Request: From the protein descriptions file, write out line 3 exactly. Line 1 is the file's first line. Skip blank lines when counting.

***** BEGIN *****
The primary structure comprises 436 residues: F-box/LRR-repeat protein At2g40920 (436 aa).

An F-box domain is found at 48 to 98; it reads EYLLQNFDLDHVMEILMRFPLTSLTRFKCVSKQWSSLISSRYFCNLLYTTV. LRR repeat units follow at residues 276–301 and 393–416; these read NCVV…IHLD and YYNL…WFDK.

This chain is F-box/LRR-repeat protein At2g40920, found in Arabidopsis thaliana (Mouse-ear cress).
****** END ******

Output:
This chain is F-box/LRR-repeat protein At2g40920, found in Arabidopsis thaliana (Mouse-ear cress).